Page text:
Ever Banega capture has placed Al Shabab in race against time to meet raised expectations

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  • (EPA).

    Al Shabab are in a race against time.

    The ‘third’ club in Saudi Arabia’s capital city claimed global headlines last January when a free transfer was announced for commanding Argentina midfielder Ever Banega once his contract at Sevilla lapsed. Unquestionably world-class performers at the peak of their game are rarely secured by Asian outfits, let alone ones who claimed the last of six top-flight titles in 2011/12 and finished a distant seventh in 2019/20.

    An elite acquisition, however, poses its own exacting problems. The 32-year-old has signed up until June 2023 – there is unlikely to be an extension for the dominant figure in last season’s Europa League final.

    A side capable of complimenting him and securing glory must be assembled at searing pace.

    This fact is why, a creditable, third place in the Saudi Professional League after 11 games and 1-1 draw with holders Al Hilal was no insulation for coach Pedro Caixinha from the sack. Senegalese striker Makhete Diop also continues to receive stern criticism after a paltry recent return of two goals in 684 minutes.

    Calls to address these issues will be made in the coming weeks, according to chairman Khaled Al Baltan. There is little room to get them wrong for a side who’ve since moved up to second under caretaker Carlos Hernandez, only one point in arrears to stumbling Hilal.

    Shabab’s fast track to silverware must, at a minimum, include qualification to the 2022 AFC Champions League – a tournament they last graced in 2015. Entry guarantees greater riches and prestige, plus momentum.

    They sit second, yet only four points separates them from fourth-placed Ittihad and resurgent fifth-placed challengers Al Ittihad. Fine margins, with significant ramifications for being on the wrong side of them.

    This is why a reported return for Marius Sumudica makes sense.

    “I talked to Razvan (Hilal’s Lucescu), I asked for some information,” he told Romania’s Digi Sport prior to this week’s contentious exit from Turkey’s Gaziantep. “Their [Shabab’s] goal is to qualify for the AFC Champions League – you are attracted to such a target.”

    The 49-year-old took Shabab to within one game of ACL qualification in 2018/19, conceding an excellent 25 goals along the way to a deflating fifth-placed finish. It would be his only campaign, to date.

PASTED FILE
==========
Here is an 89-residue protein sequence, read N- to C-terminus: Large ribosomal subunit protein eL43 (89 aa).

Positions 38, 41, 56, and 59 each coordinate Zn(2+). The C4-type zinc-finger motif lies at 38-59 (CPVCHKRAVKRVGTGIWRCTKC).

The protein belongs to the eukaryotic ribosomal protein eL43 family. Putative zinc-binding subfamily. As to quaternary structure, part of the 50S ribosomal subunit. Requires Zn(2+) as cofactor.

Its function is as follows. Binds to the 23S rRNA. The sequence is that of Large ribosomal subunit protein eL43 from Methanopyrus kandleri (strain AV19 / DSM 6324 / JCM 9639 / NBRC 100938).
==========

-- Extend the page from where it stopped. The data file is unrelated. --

Exiting minnows Gaziantep when in fourth place has, seemingly, enhanced his reputation in the eyes of Shabab management.

    Sumudica, however, boasts an average win percentage of 42 across an 11-year managerial career and has lifted just two trophies, 2015/16’s Liga 1 and Cupa Romaniei crowns when at Astra Giurgiu.

    Should aspirant Shabab aim for more? Links to deposed Al Nassr title winner Rui Vitoria and ex-Hilal supremo Ramon Diaz have also been published.

    Hernandez has impressed during two matches in charge.

    If Sumudica is rehired, familiarity trumps sprawling success. It may yet be the winning ticket required.

    Up top, Algeria striker Islam Slimani was the name most-strongly linked to Shabab. The unwanted 32-year-old failed to kick a ball this term at Leicester City, yet a tally of nine goals and seven assists in 18 Ligue 1 run-outs at Monaco in an abridged 2019/20 showcases a target of real repute.

    Even though this trail went cold with Wednesday’s switch to Lyon, encouragement must be taken from the calibre of hit man Shabab are pursuing. This also included ex-Spain and Atletico Madrid superstar Diego Costa.

    “I negotiated with Costa personally, but he refused,” revealed Al Baltan.

    This stance is complicated by Abdullah Al Hamdan’s strained contractual situation. An agreement to extend terms, which expire in the summer, appears more distant by the day.

    The prodigious 21-year-old is the starting no9 for Saudi Arabia and should represent a glittering future for Shabab.

    A well-dispatched through ball and assist highlighted Thursday’s 3-0 demolition of promoted Al Ain. This represented, however, his first strike in 13 SPL run-outs this term, although six assists is four more than any team-mate and is matched only by Al Batin’s Youssef El Jebli.

    Would the recruitment of an elite foreign striker destroy any hope of their academy product remaining, or is this already too distant a prospect?

    An inability to retain Saudi Arabia internationals Hattan Bahebri, Abdullah Al Khaibari and Abdulmajeed Al Sulayhem, in similar circumstances, has already hampered squad depth. Plus, strengthened rivals.

    Foundations for a competitive side are present. Shabab – according to Wyscout – boast the division’s best attack (22 goals), the sixth-lowest average age (27.6), fifth-highest average possession (53.5 per cent) and joint-fifth-meanest defence (16 goals).

    Nawaf Al Abed has helped raise standards and centre-back Ahmed Sharahili deservedly made his Saudi debut last year. A barometer of rapid progress comes from the fact at this stage last term, they were 11 points off the pace in ninth.

    Shabab are, almost, back. The next few weeks could decide whether Banega’s stint in the Kingdom is ultimately judged successful.